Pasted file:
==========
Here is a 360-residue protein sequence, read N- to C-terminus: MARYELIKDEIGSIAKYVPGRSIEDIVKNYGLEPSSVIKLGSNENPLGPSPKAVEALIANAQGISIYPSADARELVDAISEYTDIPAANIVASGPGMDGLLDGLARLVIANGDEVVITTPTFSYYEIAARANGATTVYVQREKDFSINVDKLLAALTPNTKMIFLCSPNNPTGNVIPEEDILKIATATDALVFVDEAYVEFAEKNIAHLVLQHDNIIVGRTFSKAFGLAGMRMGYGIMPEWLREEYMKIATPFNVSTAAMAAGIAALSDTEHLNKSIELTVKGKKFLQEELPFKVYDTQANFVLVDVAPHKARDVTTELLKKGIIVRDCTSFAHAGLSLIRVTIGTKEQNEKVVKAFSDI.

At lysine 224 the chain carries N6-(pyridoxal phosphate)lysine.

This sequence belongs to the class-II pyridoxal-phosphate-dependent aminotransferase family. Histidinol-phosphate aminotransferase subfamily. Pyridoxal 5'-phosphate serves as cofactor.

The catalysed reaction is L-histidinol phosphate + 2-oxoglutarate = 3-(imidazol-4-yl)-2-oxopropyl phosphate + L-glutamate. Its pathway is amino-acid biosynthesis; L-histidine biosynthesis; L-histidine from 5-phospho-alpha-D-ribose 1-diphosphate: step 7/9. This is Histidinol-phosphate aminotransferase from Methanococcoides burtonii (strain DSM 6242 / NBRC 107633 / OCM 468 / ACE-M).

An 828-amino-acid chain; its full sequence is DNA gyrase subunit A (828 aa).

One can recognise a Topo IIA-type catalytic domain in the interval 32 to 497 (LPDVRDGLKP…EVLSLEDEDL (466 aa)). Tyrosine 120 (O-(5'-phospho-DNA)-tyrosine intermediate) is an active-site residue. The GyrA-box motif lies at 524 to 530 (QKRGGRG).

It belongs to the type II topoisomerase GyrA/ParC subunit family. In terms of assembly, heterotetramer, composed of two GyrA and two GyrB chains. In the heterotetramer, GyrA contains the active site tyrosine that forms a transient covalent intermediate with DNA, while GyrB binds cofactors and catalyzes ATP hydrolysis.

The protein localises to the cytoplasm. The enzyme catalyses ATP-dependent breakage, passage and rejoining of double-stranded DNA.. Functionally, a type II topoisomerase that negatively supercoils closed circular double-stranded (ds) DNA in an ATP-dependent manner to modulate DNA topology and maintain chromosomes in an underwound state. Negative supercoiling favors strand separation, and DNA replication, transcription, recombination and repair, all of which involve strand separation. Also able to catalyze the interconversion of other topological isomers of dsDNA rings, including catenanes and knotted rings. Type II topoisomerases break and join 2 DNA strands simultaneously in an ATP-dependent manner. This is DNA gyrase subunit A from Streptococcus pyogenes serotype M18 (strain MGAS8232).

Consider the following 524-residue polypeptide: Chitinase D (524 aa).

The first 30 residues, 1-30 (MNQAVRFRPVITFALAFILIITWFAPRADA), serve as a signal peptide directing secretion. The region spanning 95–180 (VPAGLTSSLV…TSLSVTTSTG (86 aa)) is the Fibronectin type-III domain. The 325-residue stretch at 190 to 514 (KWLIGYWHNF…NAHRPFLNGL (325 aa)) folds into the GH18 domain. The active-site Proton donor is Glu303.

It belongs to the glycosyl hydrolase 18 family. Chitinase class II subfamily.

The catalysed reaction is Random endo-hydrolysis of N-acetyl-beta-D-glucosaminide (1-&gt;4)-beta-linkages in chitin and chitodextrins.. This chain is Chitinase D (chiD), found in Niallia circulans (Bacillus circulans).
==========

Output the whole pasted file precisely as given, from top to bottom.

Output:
Here is a 360-residue protein sequence, read N- to C-terminus: MARYELIKDEIGSIAKYVPGRSIEDIVKNYGLEPSSVIKLGSNENPLGPSPKAVEALIANAQGISIYPSADARELVDAISEYTDIPAANIVASGPGMDGLLDGLARLVIANGDEVVITTPTFSYYEIAARANGATTVYVQREKDFSINVDKLLAALTPNTKMIFLCSPNNPTGNVIPEEDILKIATATDALVFVDEAYVEFAEKNIAHLVLQHDNIIVGRTFSKAFGLAGMRMGYGIMPEWLREEYMKIATPFNVSTAAMAAGIAALSDTEHLNKSIELTVKGKKFLQEELPFKVYDTQANFVLVDVAPHKARDVTTELLKKGIIVRDCTSFAHAGLSLIRVTIGTKEQNEKVVKAFSDI.

At lysine 224 the chain carries N6-(pyridoxal phosphate)lysine.

This sequence belongs to the class-II pyridoxal-phosphate-dependent aminotransferase family. Histidinol-phosphate aminotransferase subfamily. Pyridoxal 5'-phosphate serves as cofactor.

The catalysed reaction is L-histidinol phosphate + 2-oxoglutarate = 3-(imidazol-4-yl)-2-oxopropyl phosphate + L-glutamate. Its pathway is amino-acid biosynthesis; L-histidine biosynthesis; L-histidine from 5-phospho-alpha-D-ribose 1-diphosphate: step 7/9. This is Histidinol-phosphate aminotransferase from Methanococcoides burtonii (strain DSM 6242 / NBRC 107633 / OCM 468 / ACE-M).

An 828-amino-acid chain; its full sequence is DNA gyrase subunit A (828 aa).

One can recognise a Topo IIA-type catalytic domain in the interval 32 to 497 (LPDVRDGLKP…EVLSLEDEDL (466 aa)). Tyrosine 120 (O-(5'-phospho-DNA)-tyrosine intermediate) is an active-site residue. The GyrA-box motif lies at 524 to 530 (QKRGGRG).

It belongs to the type II topoisomerase GyrA/ParC subunit family. In terms of assembly, heterotetramer, composed of two GyrA and two GyrB chains. In the heterotetramer, GyrA contains the active site tyrosine that forms a transient covalent intermediate with DNA, while GyrB binds cofactors and catalyzes ATP hydrolysis.

The protein localises to the cytoplasm. The enzyme catalyses ATP-dependent breakage, passage and rejoining of double-stranded DNA.. Functionally, a type II topoisomerase that negatively supercoils closed circular double-stranded (ds) DNA in an ATP-dependent manner to modulate DNA topology and maintain chromosomes in an underwound state. Negative supercoiling favors strand separation, and DNA replication, transcription, recombination and repair, all of which involve strand separation. Also able to catalyze the interconversion of other topological isomers of dsDNA rings, including catenanes and knotted rings. Type II topoisomerases break and join 2 DNA strands simultaneously in an ATP-dependent manner. This is DNA gyrase subunit A from Streptococcus pyogenes serotype M18 (strain MGAS8232).

Consider the following 524-residue polypeptide: Chitinase D (524 aa).

The first 30 residues, 1-30 (MNQAVRFRPVITFALAFILIITWFAPRADA), serve as a signal peptide directing secretion. The region spanning 95–180 (VPAGLTSSLV…TSLSVTTSTG (86 aa)) is the Fibronectin type-III domain. The 325-residue stretch at 190 to 514 (KWLIGYWHNF…NAHRPFLNGL (325 aa)) folds into the GH18 domain. The active-site Proton donor is Glu303.

It belongs to the glycosyl hydrolase 18 family. Chitinase class II subfamily.

The catalysed reaction is Random endo-hydrolysis of N-acetyl-beta-D-glucosaminide (1-&gt;4)-beta-linkages in chitin and chitodextrins.. This chain is Chitinase D (chiD), found in Niallia circulans (Bacillus circulans).